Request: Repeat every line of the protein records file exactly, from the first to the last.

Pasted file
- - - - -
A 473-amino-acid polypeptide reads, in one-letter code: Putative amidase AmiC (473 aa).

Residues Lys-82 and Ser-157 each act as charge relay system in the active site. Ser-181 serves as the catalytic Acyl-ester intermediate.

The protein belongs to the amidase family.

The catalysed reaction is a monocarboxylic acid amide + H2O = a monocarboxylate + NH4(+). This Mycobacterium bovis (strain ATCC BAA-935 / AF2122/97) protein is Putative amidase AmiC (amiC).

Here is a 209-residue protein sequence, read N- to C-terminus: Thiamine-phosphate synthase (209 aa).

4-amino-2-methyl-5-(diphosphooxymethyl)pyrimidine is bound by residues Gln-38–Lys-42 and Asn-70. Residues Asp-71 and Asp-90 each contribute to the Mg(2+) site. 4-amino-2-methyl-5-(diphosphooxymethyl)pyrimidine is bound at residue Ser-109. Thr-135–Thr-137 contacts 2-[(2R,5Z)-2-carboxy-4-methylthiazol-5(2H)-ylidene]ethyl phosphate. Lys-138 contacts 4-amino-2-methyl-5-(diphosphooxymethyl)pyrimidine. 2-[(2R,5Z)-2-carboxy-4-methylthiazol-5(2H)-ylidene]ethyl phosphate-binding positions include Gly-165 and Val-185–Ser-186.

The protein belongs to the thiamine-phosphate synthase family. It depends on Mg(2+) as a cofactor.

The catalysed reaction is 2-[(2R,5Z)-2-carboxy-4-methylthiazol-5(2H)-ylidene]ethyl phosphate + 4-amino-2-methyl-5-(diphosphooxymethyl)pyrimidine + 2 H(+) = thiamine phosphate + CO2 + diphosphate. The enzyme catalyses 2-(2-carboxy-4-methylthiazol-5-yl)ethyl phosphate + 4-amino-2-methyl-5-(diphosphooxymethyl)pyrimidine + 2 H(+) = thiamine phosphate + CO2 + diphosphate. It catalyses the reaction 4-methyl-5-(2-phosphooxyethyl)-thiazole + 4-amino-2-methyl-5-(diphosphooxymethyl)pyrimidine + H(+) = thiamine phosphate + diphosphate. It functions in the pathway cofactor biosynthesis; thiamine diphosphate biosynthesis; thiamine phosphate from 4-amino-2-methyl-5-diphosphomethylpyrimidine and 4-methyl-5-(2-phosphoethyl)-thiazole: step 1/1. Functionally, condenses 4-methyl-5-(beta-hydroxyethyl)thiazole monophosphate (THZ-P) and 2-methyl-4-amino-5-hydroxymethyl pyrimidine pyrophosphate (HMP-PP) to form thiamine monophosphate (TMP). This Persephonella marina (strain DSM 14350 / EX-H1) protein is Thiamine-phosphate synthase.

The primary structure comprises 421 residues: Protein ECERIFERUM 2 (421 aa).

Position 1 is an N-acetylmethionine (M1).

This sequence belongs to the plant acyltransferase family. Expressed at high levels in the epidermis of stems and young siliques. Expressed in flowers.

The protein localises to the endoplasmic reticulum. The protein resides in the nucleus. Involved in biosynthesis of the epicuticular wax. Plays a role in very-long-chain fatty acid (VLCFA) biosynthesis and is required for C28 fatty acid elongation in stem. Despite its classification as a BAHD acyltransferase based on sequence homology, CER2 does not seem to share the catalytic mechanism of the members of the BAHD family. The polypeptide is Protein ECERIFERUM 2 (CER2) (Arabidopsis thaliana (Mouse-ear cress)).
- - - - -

A 473-amino-acid polypeptide reads, in one-letter code: Putative amidase AmiC (473 aa).

Residues Lys-82 and Ser-157 each act as charge relay system in the active site. Ser-181 serves as the catalytic Acyl-ester intermediate.

The protein belongs to the amidase family.

The catalysed reaction is a monocarboxylic acid amide + H2O = a monocarboxylate + NH4(+). This Mycobacterium bovis (strain ATCC BAA-935 / AF2122/97) protein is Putative amidase AmiC (amiC).

Here is a 209-residue protein sequence, read N- to C-terminus: Thiamine-phosphate synthase (209 aa).

4-amino-2-methyl-5-(diphosphooxymethyl)pyrimidine is bound by residues Gln-38–Lys-42 and Asn-70. Residues Asp-71 and Asp-90 each contribute to the Mg(2+) site. 4-amino-2-methyl-5-(diphosphooxymethyl)pyrimidine is bound at residue Ser-109. Thr-135–Thr-137 contacts 2-[(2R,5Z)-2-carboxy-4-methylthiazol-5(2H)-ylidene]ethyl phosphate. Lys-138 contacts 4-amino-2-methyl-5-(diphosphooxymethyl)pyrimidine. 2-[(2R,5Z)-2-carboxy-4-methylthiazol-5(2H)-ylidene]ethyl phosphate-binding positions include Gly-165 and Val-185–Ser-186.

The protein belongs to the thiamine-phosphate synthase family. It depends on Mg(2+) as a cofactor.

The catalysed reaction is 2-[(2R,5Z)-2-carboxy-4-methylthiazol-5(2H)-ylidene]ethyl phosphate + 4-amino-2-methyl-5-(diphosphooxymethyl)pyrimidine + 2 H(+) = thiamine phosphate + CO2 + diphosphate. The enzyme catalyses 2-(2-carboxy-4-methylthiazol-5-yl)ethyl phosphate + 4-amino-2-methyl-5-(diphosphooxymethyl)pyrimidine + 2 H(+) = thiamine phosphate + CO2 + diphosphate. It catalyses the reaction 4-methyl-5-(2-phosphooxyethyl)-thiazole + 4-amino-2-methyl-5-(diphosphooxymethyl)pyrimidine + H(+) = thiamine phosphate + diphosphate. It functions in the pathway cofactor biosynthesis; thiamine diphosphate biosynthesis; thiamine phosphate from 4-amino-2-methyl-5-diphosphomethylpyrimidine and 4-methyl-5-(2-phosphoethyl)-thiazole: step 1/1. Functionally, condenses 4-methyl-5-(beta-hydroxyethyl)thiazole monophosphate (THZ-P) and 2-methyl-4-amino-5-hydroxymethyl pyrimidine pyrophosphate (HMP-PP) to form thiamine monophosphate (TMP). This Persephonella marina (strain DSM 14350 / EX-H1) protein is Thiamine-phosphate synthase.

The primary structure comprises 421 residues: Protein ECERIFERUM 2 (421 aa).

Position 1 is an N-acetylmethionine (M1).

This sequence belongs to the plant acyltransferase family. Expressed at high levels in the epidermis of stems and young siliques. Expressed in flowers.

The protein localises to the endoplasmic reticulum. The protein resides in the nucleus. Involved in biosynthesis of the epicuticular wax. Plays a role in very-long-chain fatty acid (VLCFA) biosynthesis and is required for C28 fatty acid elongation in stem. Despite its classification as a BAHD acyltransferase based on sequence homology, CER2 does not seem to share the catalytic mechanism of the members of the BAHD family. The polypeptide is Protein ECERIFERUM 2 (CER2) (Arabidopsis thaliana (Mouse-ear cress)).